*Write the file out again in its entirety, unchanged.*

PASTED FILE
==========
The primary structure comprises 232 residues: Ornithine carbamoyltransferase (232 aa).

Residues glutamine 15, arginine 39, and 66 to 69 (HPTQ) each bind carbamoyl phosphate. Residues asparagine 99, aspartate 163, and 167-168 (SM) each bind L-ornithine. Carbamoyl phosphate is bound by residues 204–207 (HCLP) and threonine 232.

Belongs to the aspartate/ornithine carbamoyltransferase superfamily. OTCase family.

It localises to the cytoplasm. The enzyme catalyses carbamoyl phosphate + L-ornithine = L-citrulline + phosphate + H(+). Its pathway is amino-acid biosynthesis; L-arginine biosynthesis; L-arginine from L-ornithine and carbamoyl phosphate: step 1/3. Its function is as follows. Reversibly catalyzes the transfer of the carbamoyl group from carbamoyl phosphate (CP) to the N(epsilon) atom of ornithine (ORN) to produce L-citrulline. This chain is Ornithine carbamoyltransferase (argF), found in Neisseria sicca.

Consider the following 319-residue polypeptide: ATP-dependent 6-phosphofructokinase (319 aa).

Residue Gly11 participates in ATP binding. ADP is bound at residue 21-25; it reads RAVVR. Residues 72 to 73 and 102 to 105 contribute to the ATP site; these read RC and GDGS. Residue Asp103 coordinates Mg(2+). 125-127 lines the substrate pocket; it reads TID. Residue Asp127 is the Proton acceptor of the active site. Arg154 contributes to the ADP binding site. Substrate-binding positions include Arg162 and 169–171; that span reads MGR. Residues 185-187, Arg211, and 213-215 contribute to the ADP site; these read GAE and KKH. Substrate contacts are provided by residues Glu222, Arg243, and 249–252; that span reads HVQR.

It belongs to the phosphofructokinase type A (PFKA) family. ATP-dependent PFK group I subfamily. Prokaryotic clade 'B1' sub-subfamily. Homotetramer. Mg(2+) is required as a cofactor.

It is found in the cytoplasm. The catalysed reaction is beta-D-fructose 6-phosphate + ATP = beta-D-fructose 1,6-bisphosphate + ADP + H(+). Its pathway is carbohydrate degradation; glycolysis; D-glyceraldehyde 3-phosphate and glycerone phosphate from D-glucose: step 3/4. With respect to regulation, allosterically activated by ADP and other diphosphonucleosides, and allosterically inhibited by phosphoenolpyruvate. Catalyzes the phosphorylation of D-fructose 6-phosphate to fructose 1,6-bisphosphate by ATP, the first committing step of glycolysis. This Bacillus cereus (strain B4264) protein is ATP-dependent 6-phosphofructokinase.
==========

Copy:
The primary structure comprises 232 residues: Ornithine carbamoyltransferase (232 aa).

Residues glutamine 15, arginine 39, and 66 to 69 (HPTQ) each bind carbamoyl phosphate. Residues asparagine 99, aspartate 163, and 167-168 (SM) each bind L-ornithine. Carbamoyl phosphate is bound by residues 204–207 (HCLP) and threonine 232.

Belongs to the aspartate/ornithine carbamoyltransferase superfamily. OTCase family.

It localises to the cytoplasm. The enzyme catalyses carbamoyl phosphate + L-ornithine = L-citrulline + phosphate + H(+). Its pathway is amino-acid biosynthesis; L-arginine biosynthesis; L-arginine from L-ornithine and carbamoyl phosphate: step 1/3. Its function is as follows. Reversibly catalyzes the transfer of the carbamoyl group from carbamoyl phosphate (CP) to the N(epsilon) atom of ornithine (ORN) to produce L-citrulline. This chain is Ornithine carbamoyltransferase (argF), found in Neisseria sicca.

Consider the following 319-residue polypeptide: ATP-dependent 6-phosphofructokinase (319 aa).

Residue Gly11 participates in ATP binding. ADP is bound at residue 21-25; it reads RAVVR. Residues 72 to 73 and 102 to 105 contribute to the ATP site; these read RC and GDGS. Residue Asp103 coordinates Mg(2+). 125-127 lines the substrate pocket; it reads TID. Residue Asp127 is the Proton acceptor of the active site. Arg154 contributes to the ADP binding site. Substrate-binding positions include Arg162 and 169–171; that span reads MGR. Residues 185-187, Arg211, and 213-215 contribute to the ADP site; these read GAE and KKH. Substrate contacts are provided by residues Glu222, Arg243, and 249–252; that span reads HVQR.

It belongs to the phosphofructokinase type A (PFKA) family. ATP-dependent PFK group I subfamily. Prokaryotic clade 'B1' sub-subfamily. Homotetramer. Mg(2+) is required as a cofactor.

It is found in the cytoplasm. The catalysed reaction is beta-D-fructose 6-phosphate + ATP = beta-D-fructose 1,6-bisphosphate + ADP + H(+). Its pathway is carbohydrate degradation; glycolysis; D-glyceraldehyde 3-phosphate and glycerone phosphate from D-glucose: step 3/4. With respect to regulation, allosterically activated by ADP and other diphosphonucleosides, and allosterically inhibited by phosphoenolpyruvate. Catalyzes the phosphorylation of D-fructose 6-phosphate to fructose 1,6-bisphosphate by ATP, the first committing step of glycolysis. This Bacillus cereus (strain B4264) protein is ATP-dependent 6-phosphofructokinase.